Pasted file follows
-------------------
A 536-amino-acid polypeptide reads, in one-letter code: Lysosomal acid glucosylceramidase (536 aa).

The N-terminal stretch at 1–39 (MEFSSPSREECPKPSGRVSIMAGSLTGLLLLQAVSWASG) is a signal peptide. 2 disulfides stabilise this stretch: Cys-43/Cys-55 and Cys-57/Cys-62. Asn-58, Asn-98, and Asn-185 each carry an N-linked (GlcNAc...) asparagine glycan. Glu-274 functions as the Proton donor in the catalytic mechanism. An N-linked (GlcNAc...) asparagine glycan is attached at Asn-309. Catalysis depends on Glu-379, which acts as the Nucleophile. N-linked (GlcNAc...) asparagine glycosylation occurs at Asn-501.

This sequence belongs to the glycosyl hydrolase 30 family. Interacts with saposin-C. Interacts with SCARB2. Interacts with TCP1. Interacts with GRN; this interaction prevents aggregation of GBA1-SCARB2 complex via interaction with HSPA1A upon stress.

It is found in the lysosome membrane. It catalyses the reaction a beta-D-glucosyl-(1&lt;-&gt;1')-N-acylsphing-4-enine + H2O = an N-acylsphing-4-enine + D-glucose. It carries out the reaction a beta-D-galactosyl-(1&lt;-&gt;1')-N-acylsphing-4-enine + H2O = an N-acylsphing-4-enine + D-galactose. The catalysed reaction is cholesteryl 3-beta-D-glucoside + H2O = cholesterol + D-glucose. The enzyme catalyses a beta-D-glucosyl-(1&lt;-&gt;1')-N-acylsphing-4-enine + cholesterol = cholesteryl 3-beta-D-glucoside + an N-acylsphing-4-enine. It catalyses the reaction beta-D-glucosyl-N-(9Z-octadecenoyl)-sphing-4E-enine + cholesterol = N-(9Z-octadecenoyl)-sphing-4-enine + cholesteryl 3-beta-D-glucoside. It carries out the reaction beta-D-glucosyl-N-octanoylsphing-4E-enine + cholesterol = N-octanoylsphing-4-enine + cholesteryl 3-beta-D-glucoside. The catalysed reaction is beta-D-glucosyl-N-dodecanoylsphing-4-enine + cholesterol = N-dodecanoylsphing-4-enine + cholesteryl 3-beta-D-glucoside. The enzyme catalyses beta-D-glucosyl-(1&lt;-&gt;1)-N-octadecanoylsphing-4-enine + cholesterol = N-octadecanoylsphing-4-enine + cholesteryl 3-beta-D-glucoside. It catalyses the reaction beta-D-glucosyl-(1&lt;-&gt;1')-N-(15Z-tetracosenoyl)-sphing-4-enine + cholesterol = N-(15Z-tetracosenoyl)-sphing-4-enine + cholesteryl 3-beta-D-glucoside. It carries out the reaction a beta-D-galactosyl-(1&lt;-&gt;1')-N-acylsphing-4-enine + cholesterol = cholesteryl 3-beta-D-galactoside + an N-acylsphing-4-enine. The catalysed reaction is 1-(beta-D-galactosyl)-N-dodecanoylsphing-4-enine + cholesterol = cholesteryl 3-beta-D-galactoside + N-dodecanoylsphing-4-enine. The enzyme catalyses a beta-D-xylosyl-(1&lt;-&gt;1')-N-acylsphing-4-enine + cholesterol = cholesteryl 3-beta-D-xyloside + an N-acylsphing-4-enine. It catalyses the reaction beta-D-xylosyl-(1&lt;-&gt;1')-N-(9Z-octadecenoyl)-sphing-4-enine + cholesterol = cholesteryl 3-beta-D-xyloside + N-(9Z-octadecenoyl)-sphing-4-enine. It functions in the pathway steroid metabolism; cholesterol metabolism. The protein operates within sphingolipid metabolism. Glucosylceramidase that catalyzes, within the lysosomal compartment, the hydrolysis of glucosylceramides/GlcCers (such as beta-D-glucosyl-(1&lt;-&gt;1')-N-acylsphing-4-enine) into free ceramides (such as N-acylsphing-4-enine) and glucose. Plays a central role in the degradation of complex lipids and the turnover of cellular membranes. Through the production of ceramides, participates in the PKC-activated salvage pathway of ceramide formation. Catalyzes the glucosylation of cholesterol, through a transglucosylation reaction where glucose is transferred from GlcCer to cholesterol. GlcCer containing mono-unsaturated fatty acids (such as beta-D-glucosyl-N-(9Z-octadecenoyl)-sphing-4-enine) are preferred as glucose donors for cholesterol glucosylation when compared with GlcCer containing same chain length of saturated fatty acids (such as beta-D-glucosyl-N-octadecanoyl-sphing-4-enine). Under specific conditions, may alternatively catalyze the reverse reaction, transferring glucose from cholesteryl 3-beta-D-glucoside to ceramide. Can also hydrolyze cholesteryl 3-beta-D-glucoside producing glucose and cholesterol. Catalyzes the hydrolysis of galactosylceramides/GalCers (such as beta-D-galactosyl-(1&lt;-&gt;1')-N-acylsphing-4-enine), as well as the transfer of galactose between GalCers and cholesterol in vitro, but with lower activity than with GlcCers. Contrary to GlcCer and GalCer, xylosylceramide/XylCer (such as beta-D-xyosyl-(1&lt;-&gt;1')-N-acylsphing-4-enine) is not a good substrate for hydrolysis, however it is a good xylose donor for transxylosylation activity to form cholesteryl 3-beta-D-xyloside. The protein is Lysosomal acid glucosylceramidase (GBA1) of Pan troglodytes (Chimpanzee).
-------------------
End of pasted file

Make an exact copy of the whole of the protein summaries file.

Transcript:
A 536-amino-acid polypeptide reads, in one-letter code: Lysosomal acid glucosylceramidase (536 aa).

The N-terminal stretch at 1–39 (MEFSSPSREECPKPSGRVSIMAGSLTGLLLLQAVSWASG) is a signal peptide. 2 disulfides stabilise this stretch: Cys-43/Cys-55 and Cys-57/Cys-62. Asn-58, Asn-98, and Asn-185 each carry an N-linked (GlcNAc...) asparagine glycan. Glu-274 functions as the Proton donor in the catalytic mechanism. An N-linked (GlcNAc...) asparagine glycan is attached at Asn-309. Catalysis depends on Glu-379, which acts as the Nucleophile. N-linked (GlcNAc...) asparagine glycosylation occurs at Asn-501.

This sequence belongs to the glycosyl hydrolase 30 family. Interacts with saposin-C. Interacts with SCARB2. Interacts with TCP1. Interacts with GRN; this interaction prevents aggregation of GBA1-SCARB2 complex via interaction with HSPA1A upon stress.

It is found in the lysosome membrane. It catalyses the reaction a beta-D-glucosyl-(1&lt;-&gt;1')-N-acylsphing-4-enine + H2O = an N-acylsphing-4-enine + D-glucose. It carries out the reaction a beta-D-galactosyl-(1&lt;-&gt;1')-N-acylsphing-4-enine + H2O = an N-acylsphing-4-enine + D-galactose. The catalysed reaction is cholesteryl 3-beta-D-glucoside + H2O = cholesterol + D-glucose. The enzyme catalyses a beta-D-glucosyl-(1&lt;-&gt;1')-N-acylsphing-4-enine + cholesterol = cholesteryl 3-beta-D-glucoside + an N-acylsphing-4-enine. It catalyses the reaction beta-D-glucosyl-N-(9Z-octadecenoyl)-sphing-4E-enine + cholesterol = N-(9Z-octadecenoyl)-sphing-4-enine + cholesteryl 3-beta-D-glucoside. It carries out the reaction beta-D-glucosyl-N-octanoylsphing-4E-enine + cholesterol = N-octanoylsphing-4-enine + cholesteryl 3-beta-D-glucoside. The catalysed reaction is beta-D-glucosyl-N-dodecanoylsphing-4-enine + cholesterol = N-dodecanoylsphing-4-enine + cholesteryl 3-beta-D-glucoside. The enzyme catalyses beta-D-glucosyl-(1&lt;-&gt;1)-N-octadecanoylsphing-4-enine + cholesterol = N-octadecanoylsphing-4-enine + cholesteryl 3-beta-D-glucoside. It catalyses the reaction beta-D-glucosyl-(1&lt;-&gt;1')-N-(15Z-tetracosenoyl)-sphing-4-enine + cholesterol = N-(15Z-tetracosenoyl)-sphing-4-enine + cholesteryl 3-beta-D-glucoside. It carries out the reaction a beta-D-galactosyl-(1&lt;-&gt;1')-N-acylsphing-4-enine + cholesterol = cholesteryl 3-beta-D-galactoside + an N-acylsphing-4-enine. The catalysed reaction is 1-(beta-D-galactosyl)-N-dodecanoylsphing-4-enine + cholesterol = cholesteryl 3-beta-D-galactoside + N-dodecanoylsphing-4-enine. The enzyme catalyses a beta-D-xylosyl-(1&lt;-&gt;1')-N-acylsphing-4-enine + cholesterol = cholesteryl 3-beta-D-xyloside + an N-acylsphing-4-enine. It catalyses the reaction beta-D-xylosyl-(1&lt;-&gt;1')-N-(9Z-octadecenoyl)-sphing-4-enine + cholesterol = cholesteryl 3-beta-D-xyloside + N-(9Z-octadecenoyl)-sphing-4-enine. It functions in the pathway steroid metabolism; cholesterol metabolism. The protein operates within sphingolipid metabolism. Glucosylceramidase that catalyzes, within the lysosomal compartment, the hydrolysis of glucosylceramides/GlcCers (such as beta-D-glucosyl-(1&lt;-&gt;1')-N-acylsphing-4-enine) into free ceramides (such as N-acylsphing-4-enine) and glucose. Plays a central role in the degradation of complex lipids and the turnover of cellular membranes. Through the production of ceramides, participates in the PKC-activated salvage pathway of ceramide formation. Catalyzes the glucosylation of cholesterol, through a transglucosylation reaction where glucose is transferred from GlcCer to cholesterol. GlcCer containing mono-unsaturated fatty acids (such as beta-D-glucosyl-N-(9Z-octadecenoyl)-sphing-4-enine) are preferred as glucose donors for cholesterol glucosylation when compared with GlcCer containing same chain length of saturated fatty acids (such as beta-D-glucosyl-N-octadecanoyl-sphing-4-enine). Under specific conditions, may alternatively catalyze the reverse reaction, transferring glucose from cholesteryl 3-beta-D-glucoside to ceramide. Can also hydrolyze cholesteryl 3-beta-D-glucoside producing glucose and cholesterol. Catalyzes the hydrolysis of galactosylceramides/GalCers (such as beta-D-galactosyl-(1&lt;-&gt;1')-N-acylsphing-4-enine), as well as the transfer of galactose between GalCers and cholesterol in vitro, but with lower activity than with GlcCers. Contrary to GlcCer and GalCer, xylosylceramide/XylCer (such as beta-D-xyosyl-(1&lt;-&gt;1')-N-acylsphing-4-enine) is not a good substrate for hydrolysis, however it is a good xylose donor for transxylosylation activity to form cholesteryl 3-beta-D-xyloside. The protein is Lysosomal acid glucosylceramidase (GBA1) of Pan troglodytes (Chimpanzee).